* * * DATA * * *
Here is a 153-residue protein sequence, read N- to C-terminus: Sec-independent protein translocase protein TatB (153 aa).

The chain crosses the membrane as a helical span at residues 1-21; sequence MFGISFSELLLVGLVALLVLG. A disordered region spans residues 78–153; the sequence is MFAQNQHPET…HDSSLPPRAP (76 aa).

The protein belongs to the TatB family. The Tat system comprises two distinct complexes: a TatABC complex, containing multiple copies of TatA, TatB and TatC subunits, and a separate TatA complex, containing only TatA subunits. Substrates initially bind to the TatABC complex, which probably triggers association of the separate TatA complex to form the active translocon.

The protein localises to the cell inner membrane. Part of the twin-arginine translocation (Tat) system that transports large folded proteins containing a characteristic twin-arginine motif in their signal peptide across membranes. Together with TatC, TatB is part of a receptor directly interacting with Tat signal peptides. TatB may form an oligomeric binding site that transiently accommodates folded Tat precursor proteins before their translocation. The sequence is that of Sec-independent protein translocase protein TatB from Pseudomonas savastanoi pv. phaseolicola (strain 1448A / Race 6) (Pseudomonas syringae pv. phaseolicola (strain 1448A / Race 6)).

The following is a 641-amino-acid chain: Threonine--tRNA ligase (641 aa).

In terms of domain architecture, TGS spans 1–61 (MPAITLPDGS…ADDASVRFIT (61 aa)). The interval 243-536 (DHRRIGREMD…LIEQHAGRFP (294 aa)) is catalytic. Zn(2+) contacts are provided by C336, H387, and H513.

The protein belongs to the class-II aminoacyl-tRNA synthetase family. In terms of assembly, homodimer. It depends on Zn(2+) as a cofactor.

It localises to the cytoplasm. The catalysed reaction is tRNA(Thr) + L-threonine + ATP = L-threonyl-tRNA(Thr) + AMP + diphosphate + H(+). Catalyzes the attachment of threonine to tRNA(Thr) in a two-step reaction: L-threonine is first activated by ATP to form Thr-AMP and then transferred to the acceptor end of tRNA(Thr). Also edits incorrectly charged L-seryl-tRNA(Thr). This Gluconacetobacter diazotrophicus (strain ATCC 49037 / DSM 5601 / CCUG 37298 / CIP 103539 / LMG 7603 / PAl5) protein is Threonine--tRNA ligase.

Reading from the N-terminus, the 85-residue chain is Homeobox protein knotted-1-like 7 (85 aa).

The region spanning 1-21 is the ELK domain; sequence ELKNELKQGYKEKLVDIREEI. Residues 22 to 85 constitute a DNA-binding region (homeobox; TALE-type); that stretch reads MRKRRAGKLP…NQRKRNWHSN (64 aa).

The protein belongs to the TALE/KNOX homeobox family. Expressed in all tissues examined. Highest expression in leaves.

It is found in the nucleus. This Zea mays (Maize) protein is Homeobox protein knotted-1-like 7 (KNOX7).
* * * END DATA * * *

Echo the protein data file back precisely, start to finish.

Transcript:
Here is a 153-residue protein sequence, read N- to C-terminus: Sec-independent protein translocase protein TatB (153 aa).

The chain crosses the membrane as a helical span at residues 1-21; sequence MFGISFSELLLVGLVALLVLG. A disordered region spans residues 78–153; the sequence is MFAQNQHPET…HDSSLPPRAP (76 aa).

The protein belongs to the TatB family. The Tat system comprises two distinct complexes: a TatABC complex, containing multiple copies of TatA, TatB and TatC subunits, and a separate TatA complex, containing only TatA subunits. Substrates initially bind to the TatABC complex, which probably triggers association of the separate TatA complex to form the active translocon.

The protein localises to the cell inner membrane. Part of the twin-arginine translocation (Tat) system that transports large folded proteins containing a characteristic twin-arginine motif in their signal peptide across membranes. Together with TatC, TatB is part of a receptor directly interacting with Tat signal peptides. TatB may form an oligomeric binding site that transiently accommodates folded Tat precursor proteins before their translocation. The sequence is that of Sec-independent protein translocase protein TatB from Pseudomonas savastanoi pv. phaseolicola (strain 1448A / Race 6) (Pseudomonas syringae pv. phaseolicola (strain 1448A / Race 6)).

The following is a 641-amino-acid chain: Threonine--tRNA ligase (641 aa).

In terms of domain architecture, TGS spans 1–61 (MPAITLPDGS…ADDASVRFIT (61 aa)). The interval 243-536 (DHRRIGREMD…LIEQHAGRFP (294 aa)) is catalytic. Zn(2+) contacts are provided by C336, H387, and H513.

The protein belongs to the class-II aminoacyl-tRNA synthetase family. In terms of assembly, homodimer. It depends on Zn(2+) as a cofactor.

It localises to the cytoplasm. The catalysed reaction is tRNA(Thr) + L-threonine + ATP = L-threonyl-tRNA(Thr) + AMP + diphosphate + H(+). Catalyzes the attachment of threonine to tRNA(Thr) in a two-step reaction: L-threonine is first activated by ATP to form Thr-AMP and then transferred to the acceptor end of tRNA(Thr). Also edits incorrectly charged L-seryl-tRNA(Thr). This Gluconacetobacter diazotrophicus (strain ATCC 49037 / DSM 5601 / CCUG 37298 / CIP 103539 / LMG 7603 / PAl5) protein is Threonine--tRNA ligase.

Reading from the N-terminus, the 85-residue chain is Homeobox protein knotted-1-like 7 (85 aa).

The region spanning 1-21 is the ELK domain; sequence ELKNELKQGYKEKLVDIREEI. Residues 22 to 85 constitute a DNA-binding region (homeobox; TALE-type); that stretch reads MRKRRAGKLP…NQRKRNWHSN (64 aa).

The protein belongs to the TALE/KNOX homeobox family. Expressed in all tissues examined. Highest expression in leaves.

It is found in the nucleus. This Zea mays (Maize) protein is Homeobox protein knotted-1-like 7 (KNOX7).